Israel bars European diplomats from illegal Arab town

IDF declares illegally-built Bedouin encampment near Jerusalem a closed military zone, blocks EU envoys from visiting.

David Rosenberg,

IDF evacuates Bedouin squatters from Khan al-Ahmar
IDF evacuates Bedouin squatters from Khan al-Ahmar
Wisam Hashlamoun/Flash90

Israeli security forces blocked a delegation of European Union officials from entering an illegal Arab encampment slated for demolition on Thursday, as EU and United Nations officials demanded Israel retroactively legalize the town and grant ownership of the land to the squatters living there.

Israel is preparing for the demolition of the illegal community, known as Khan al-Ahmar, a Bedouin encampment with just over 170 residents east of Jerusalem.

The town was built without any building permits or authorization, and sits in part on land belonging to the nearby Israeli community of Kfar Adumim.

First built in the 1990s, Khan al-Ahmar has received assistance from European governments to build illegal structures, including a school.

Years of legal battles culminated in a Supreme Court ruling upholding lower courts’ decisions which found Khan al-Ahmar to be illegal. The court ordered the government to evacuate residents and demolish the town.

In May, the Israeli Supreme Court rejected the final appeals made on Khan al-Ahmar’s behalf, paving the way for its removal.

Nevertheless, both the United Nations and European Union have condemned the demolition orders, and called on Israel to retroactively legalize the town and grant it full recognition.

On Wednesday, the United Nations High Commissioner for Human Rights demanded Israel legalize the town, claiming that Israel lacked authority to enforce construction laws in Judea and Samaria.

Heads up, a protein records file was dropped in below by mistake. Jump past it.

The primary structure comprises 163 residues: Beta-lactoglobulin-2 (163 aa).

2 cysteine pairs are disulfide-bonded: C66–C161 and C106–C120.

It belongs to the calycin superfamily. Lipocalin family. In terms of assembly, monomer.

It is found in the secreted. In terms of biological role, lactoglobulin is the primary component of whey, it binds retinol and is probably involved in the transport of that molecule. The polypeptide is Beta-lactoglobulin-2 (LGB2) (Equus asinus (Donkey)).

"We call on the Israeli authorities not to proceed with the demolition, to respect the rights of residents to remain on their land and have their status regularized," said UNHCHR spokeswoman Liz Throssell said.

Later on Wednesday, the European Union External Action Service, the EU’s diplomatic arm, offered its own condemnation of the demolition orders.

“These demolitions, together with plans for new settlement construction for Israelis in the same area, exacerbate threats to the viability of the two-state solution and further undermine prospects for a lasting peace,” the EEAS said in a statement.

Israeli forces began preparations for the evacuation Wednesday, positioning equipment and bulldozers needed for the demolitions near Khan al-Ahmar. Eviction notices were distributed to residents.

On Thursday, Israeli forces built a temporary road to the town, enabling bulldozers and other heavy equipment to be deployed there for the impending evacuation.

During the preliminary work for the evacuation, Israeli forces declared the area a closed military zone, authorizing them to remove squatters and bar entry to activists looking to prevent the evacuation.

A delegation of European diplomats attempted to enter Khan al-Ahmar while the preliminary evacuation work was underway.

The European officials were barred from entering the town, and told by Israeli authorities that the site had been declared off-limits.

“Visited Khan Al Ahmar this morning with a number of colleagues to show our solidarity with the community,” Ireland’s representative in Ramallah tweeted Thursday, “at heightened risk of forcible transfer. We were briefed by local leaders but refused access by security forces to the school, which was was funded in part by the EU.”

According to a report by AFP, representatives from France, Finland, Belgium, Spain, Ireland, Italy, Switzerland, and the European Union were part of the delegation which attempted to enter Khan al-Ahmar.








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